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Monday, June 25, 2012

Scalia cites exclusion of free blacks

The SCOTUS decision re: Arizona's immigration restriction law is generating a lot of interest. Here's my two bits to the discussion: 1) Can anyone explain why, supposedly, the Dept. of Justice never mentioned "racial profiling" when presenting its case before the Court as to why the "show your papers" provision should be struck down. Because they didn't, the Court didn't take that consideration into account in reaching their decision. If anyone can explain how "determining someone might be here illegally" is done in any way other than visual observation of the features of a suspect, along the lines of what those here illegally are stereotyped to look like. They won't be questioning the status of Irish or German "visitors" who overstayed their visas. 2) Antonin Scalia, in his exuberance to prove the historical precedent for the state's prerogative to police their own borders cites this: " the first 100 years of the Republic, the States enacted numerous laws restricting the immigration of certain classes of aliens, including convicted criminals, indigents, persons with contagious diseases, and (in Southern States) freed blacks." (p. 4 of his dissent; see and click on "6/25/12 - Arizona v. United States" at right column to get a pdf of the ruling) One of our proud moments that we'll certainly want to cite as precedent for similar actions to be allowed today. What the Be-hell? Not to mention the dubious nature of his claims--non-slave states were probably more likely to prohibit the entry of blacks than were Southern states the entry of free blacks.

Thursday, May 31, 2012

African immigrants in Israel

And another item to post under "Nothing New Under the Sun." The recent riots and protests and violence against immigrants from Eritrea and (South?) Sudan are most likely a reaction of fear of the "other," as well as economic fear of the competition that these immigrant entrepreneurs are providing to the existing Israeli population in Tel Aviv. (See The nothing new under the sun" part is the old canard that these black men are animalistic rapists out to violate lighter-skinned women. Interior Minister Eli Yishai cited police findings that claimed that the Sudanese and Eritrean migrants were a high crime risk. Then he went on to say: "I cannot judge a man whose daughter is raped. I cannot judge a young woman who cannot walk home," said Yishai, who heads a party led by the rabbis in the coalition government. "I cannot judge people under any circumstances that are abused and harmed, and are then confronted by the state, which says: 'Why do they behave in this way to foreigners?" And, of course, the risk of rape goes a long way in explaining why "Yorusalem Mestun, a 22-year-old Eritrean asylum-seeker in hot-pants" experienced the following: "Five young Israelis smashed the glass door of her internet café and pulled a knife on her, while her Jewish neighbours looked on. The police came, checked her visa and left without, she said, offering help or sympathy" (see All for now. Your comments would be appreciated!
I agree with the right-wing critics that Elizabeth Warren's categorizing herself as a Native American at Harvard is problematic, but not for the reasons the right-wingers cite. Whereas their concern seems to be principally that Warren unfairfly benefitted by being an undeserved Affirmative Action hire (, I fear instead that her willingness after-the-hire to identify herself as such was part of a scheme that allowed Harvard to pad their numbers, look more diverse than they really were, and might have resulted in one fewer "real" minority candidate joining the faculty. A white person claiming unsubstantiated 1/32 (or whatever Warren claims) Native American blood looks just the same in the "total minority" and "percent minority" columns presented to the public and to diversity monitors as does the clearly African- or Asian-American, full- or nearly-full-blooded Native American, or Hispanic. And THAT is a big problem to me.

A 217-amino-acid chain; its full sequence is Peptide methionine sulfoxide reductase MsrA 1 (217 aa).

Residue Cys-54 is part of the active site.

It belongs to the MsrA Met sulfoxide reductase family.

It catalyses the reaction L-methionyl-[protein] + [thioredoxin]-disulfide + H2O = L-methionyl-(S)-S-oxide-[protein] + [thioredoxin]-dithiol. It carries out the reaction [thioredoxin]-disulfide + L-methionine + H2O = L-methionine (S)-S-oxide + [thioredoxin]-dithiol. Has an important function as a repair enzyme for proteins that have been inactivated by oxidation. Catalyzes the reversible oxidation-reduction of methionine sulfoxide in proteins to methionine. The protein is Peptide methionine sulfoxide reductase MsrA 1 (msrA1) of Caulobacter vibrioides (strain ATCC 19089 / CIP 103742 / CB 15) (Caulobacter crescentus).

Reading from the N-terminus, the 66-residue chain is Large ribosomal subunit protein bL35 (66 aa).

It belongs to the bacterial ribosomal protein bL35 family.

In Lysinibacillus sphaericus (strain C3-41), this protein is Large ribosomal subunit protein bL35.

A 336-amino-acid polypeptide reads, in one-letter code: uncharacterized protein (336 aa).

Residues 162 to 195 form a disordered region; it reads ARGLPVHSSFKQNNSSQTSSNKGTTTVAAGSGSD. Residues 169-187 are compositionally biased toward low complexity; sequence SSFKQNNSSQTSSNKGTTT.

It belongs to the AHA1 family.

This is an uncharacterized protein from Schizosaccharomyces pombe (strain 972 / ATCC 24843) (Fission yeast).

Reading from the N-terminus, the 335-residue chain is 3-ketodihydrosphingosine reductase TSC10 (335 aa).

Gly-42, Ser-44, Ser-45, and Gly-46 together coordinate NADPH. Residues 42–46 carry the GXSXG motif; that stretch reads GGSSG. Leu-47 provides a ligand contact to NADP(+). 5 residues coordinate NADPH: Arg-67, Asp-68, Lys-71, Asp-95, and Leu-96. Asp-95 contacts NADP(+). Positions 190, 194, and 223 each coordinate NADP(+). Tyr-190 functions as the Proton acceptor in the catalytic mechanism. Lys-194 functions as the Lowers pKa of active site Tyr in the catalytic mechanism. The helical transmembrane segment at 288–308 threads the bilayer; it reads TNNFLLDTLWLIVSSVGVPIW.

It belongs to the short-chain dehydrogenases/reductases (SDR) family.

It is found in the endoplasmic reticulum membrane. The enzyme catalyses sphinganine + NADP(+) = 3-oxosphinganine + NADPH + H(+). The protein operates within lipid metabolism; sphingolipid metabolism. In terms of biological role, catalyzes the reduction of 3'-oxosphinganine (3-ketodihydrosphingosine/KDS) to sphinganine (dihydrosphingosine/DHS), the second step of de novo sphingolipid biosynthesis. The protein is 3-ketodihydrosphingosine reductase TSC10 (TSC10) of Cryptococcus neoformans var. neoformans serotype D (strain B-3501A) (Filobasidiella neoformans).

Tuesday, May 29, 2012

Trayvon Martin and a 1973 "Fable"

So, been over a year since I posted--naughty boy. With Trayvon Martin case in the news so much of late, thought it appropriate to republish an excerpt from and summary of "A Fable" by Larry Darby, originally appearing in the 1973 edition (vol. no. 3) of an annual called The Black Position, ed. by none other than Gwendolyn Brooks. Here it goes: "Once there was a black cat who ventured out of his part of the jungle. While gazing about the streets of the outer jungle, he was spotted by two pigs. Said one pig to the other,... 'What's he doing around here?' 'Must be looking for trouble' responded the other. 'Let's check him out.'" So far, a familiar scenario, played out thousands of times every day throughout the U.S. for decades on end. Even the dialogue fits George Zimmerman if you make it his interior dialogue (or his 911 call). The two pigs go on to ask the black cat "What you doing around here?" and accuse him of "looking for trouble." The black cat defends his freedom to travel where he chooses, and asks to be treated with respect. The pigs take this as confirmation that he's a troublemaker, and eventually attack the black cat with clubs. Though Darby's "fable" ends differently than the Martin saga, its reference to the survival instinct might well describe what caused Martin to act as he did when feeling understandably under immediate threat of bodily harm. Sadly, when it turned into a gunfight, he had none. The moral for today as I see it: 1) As the Preacher in Ecclesiastes says, "There is nothing new under the sun." 2) When black people "stand their ground," their resulting death is viewed as justified and in a twisted logic, the nonblack who found the black person's presence suspect and went looking for trouble is granted the right to "stand his ground" when threatened. Go figure.